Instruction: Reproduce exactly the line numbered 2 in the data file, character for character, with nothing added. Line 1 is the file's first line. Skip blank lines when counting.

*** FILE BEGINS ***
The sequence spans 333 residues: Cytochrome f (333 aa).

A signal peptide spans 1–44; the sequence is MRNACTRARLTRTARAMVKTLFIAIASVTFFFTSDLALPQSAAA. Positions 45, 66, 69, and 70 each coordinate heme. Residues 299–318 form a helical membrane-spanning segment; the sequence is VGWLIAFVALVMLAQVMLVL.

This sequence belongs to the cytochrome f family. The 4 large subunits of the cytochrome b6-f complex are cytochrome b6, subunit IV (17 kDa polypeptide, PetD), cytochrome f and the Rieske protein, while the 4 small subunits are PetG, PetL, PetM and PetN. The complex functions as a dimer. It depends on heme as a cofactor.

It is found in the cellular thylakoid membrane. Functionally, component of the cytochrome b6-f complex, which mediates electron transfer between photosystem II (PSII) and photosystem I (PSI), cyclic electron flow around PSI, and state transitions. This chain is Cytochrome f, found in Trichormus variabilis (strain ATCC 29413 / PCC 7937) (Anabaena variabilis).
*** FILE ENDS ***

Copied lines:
A signal peptide spans 1–44; the sequence is MRNACTRARLTRTARAMVKTLFIAIASVTFFFTSDLALPQSAAA. Positions 45, 66, 69, and 70 each coordinate heme. Residues 299–318 form a helical membrane-spanning segment; the sequence is VGWLIAFVALVMLAQVMLVL.